St.Florian (who leaves no space within his last name) earned a Masters Degree in Architecture (1958) at Technische Universadad in Graz, Austria, before receiving a Fullbright to study in the U.S. In 1962 he earned a Master of Science Degree in Architecture from Columbia University in New York City, and then headed to New England.

While at RISD, he received a Fellowship to study at the Massachusetts Institute of Technology (MIT) in Cambridge, Massachusetts from 1970 until 1976, becoming a licensed architect in 1974. St.Florian established Friedrich St.Florian Architects in Providence, Rhode Island in 1978.

Principal Works

St.Florian's projects, like most architects, fall into at least two categories — works that got built and those that didn't. In Washington, D.C., the 2004 World War II Memorial (1997-2004) stands center stage on the National Mall, in site of the Lincoln Memorial and the Washington Monument. Closer to his own hometown, one finds many projects in and around Providence, Rhode Island, including the Sky Bridge (2000), the Pratt Hill Town Houses (2005), the House on College Hill (2009), and his own home, the St.Florian Residence, completed in 1989.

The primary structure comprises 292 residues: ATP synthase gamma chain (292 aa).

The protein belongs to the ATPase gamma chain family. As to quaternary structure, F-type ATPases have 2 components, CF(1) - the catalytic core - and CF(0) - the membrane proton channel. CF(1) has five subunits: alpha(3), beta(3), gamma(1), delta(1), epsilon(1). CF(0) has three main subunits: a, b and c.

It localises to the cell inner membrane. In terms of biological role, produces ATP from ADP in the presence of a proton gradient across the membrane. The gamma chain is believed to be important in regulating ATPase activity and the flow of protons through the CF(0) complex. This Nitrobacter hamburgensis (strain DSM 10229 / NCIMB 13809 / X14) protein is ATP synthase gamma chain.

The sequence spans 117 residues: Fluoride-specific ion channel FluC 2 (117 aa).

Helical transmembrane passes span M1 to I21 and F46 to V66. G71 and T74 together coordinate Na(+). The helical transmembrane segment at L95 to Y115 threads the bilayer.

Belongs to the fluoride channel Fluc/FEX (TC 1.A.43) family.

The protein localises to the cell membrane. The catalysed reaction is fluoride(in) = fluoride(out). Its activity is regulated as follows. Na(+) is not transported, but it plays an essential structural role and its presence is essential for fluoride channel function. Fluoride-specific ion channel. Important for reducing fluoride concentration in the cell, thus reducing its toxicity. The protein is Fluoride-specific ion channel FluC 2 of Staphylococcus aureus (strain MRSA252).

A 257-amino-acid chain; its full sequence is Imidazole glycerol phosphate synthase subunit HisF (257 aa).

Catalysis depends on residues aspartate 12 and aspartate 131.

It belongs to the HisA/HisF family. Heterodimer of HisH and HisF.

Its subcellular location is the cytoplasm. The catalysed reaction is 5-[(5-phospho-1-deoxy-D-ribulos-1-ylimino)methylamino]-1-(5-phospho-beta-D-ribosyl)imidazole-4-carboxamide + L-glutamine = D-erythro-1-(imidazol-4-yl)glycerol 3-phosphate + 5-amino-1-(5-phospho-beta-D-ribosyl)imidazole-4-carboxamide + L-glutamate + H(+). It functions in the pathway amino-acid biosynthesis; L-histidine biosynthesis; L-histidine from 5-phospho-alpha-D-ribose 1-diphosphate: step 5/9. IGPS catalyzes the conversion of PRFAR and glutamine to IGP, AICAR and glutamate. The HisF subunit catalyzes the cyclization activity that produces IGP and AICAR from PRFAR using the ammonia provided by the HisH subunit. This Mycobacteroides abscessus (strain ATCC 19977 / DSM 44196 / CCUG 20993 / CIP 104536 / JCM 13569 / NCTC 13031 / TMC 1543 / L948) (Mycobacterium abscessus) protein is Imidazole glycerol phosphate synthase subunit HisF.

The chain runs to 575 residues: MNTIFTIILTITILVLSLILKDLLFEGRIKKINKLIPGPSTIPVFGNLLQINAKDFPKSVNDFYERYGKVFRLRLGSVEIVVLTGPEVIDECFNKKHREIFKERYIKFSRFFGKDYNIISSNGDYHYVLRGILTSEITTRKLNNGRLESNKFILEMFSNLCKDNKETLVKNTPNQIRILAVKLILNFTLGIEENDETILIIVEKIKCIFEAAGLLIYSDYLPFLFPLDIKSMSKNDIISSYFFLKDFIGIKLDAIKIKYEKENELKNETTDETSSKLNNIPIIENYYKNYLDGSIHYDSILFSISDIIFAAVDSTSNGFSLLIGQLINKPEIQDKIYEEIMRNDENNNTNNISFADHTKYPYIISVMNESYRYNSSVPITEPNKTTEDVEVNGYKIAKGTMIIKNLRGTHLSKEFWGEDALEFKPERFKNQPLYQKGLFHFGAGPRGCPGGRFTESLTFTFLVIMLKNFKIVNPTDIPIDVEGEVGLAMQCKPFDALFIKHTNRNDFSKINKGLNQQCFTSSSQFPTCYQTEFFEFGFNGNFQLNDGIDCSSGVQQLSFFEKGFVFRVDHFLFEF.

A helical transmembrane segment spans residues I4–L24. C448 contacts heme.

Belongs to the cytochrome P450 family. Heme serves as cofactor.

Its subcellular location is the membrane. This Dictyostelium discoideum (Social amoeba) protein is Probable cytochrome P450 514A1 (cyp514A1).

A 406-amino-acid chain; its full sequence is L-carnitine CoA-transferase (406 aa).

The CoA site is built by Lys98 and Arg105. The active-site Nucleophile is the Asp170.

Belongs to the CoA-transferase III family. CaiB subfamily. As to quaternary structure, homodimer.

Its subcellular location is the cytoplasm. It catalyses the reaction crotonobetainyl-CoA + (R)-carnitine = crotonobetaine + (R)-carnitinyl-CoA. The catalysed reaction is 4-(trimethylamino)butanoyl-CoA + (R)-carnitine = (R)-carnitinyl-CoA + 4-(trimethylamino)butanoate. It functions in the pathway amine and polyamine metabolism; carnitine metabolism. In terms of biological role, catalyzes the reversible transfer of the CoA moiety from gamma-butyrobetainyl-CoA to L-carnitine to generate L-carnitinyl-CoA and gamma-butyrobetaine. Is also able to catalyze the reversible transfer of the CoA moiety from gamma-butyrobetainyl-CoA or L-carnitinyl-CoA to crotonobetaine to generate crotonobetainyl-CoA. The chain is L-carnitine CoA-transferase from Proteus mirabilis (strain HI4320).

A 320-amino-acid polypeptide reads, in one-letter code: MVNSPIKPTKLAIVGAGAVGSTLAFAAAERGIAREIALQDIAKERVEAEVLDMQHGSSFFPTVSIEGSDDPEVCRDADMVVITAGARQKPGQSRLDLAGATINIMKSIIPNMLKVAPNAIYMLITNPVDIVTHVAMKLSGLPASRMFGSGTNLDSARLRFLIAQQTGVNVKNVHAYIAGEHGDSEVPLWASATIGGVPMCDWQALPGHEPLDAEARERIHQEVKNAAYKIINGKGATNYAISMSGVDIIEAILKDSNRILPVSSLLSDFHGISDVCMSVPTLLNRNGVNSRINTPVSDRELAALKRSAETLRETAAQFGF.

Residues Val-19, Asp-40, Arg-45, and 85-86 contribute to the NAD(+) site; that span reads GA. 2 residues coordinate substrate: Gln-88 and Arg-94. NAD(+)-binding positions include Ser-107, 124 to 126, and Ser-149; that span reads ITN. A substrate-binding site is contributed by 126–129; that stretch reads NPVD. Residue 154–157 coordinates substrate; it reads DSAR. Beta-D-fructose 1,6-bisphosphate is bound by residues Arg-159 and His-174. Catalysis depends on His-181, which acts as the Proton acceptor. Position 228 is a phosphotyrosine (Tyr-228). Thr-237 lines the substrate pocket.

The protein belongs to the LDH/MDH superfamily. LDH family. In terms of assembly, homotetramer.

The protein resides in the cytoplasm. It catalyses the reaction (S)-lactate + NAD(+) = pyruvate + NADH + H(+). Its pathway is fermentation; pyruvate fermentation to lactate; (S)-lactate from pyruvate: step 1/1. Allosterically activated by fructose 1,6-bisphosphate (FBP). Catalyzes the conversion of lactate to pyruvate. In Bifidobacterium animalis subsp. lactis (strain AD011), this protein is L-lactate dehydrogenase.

Many, many architects (most architects) have design plans that are never built. Sometimes they are competition entries that don't win, and sometimes they are theoretical buildings or architecture of the mind — sketches of "what if?" Some of St.Florian's unbuilt designs include the 1972 Georges Pompidour Centre for the Visual Arts, Paris, France (Second Prize with Raimund Abraham); the 1990 Matthson Public Library, Chicago, Illinois (Honorable Mention with Peter Twombly); the 2000 Monument to the Third Millennium; the 2001 National Opera House, Oslo, Norway (compare with the completed Oslo Opera House by the Norwegian architecture firm Snøhetta); the 2008 Vertical Mechanical Parking; and the 2008 House of Arts and Culture (HAC), Beirut, Lebanon.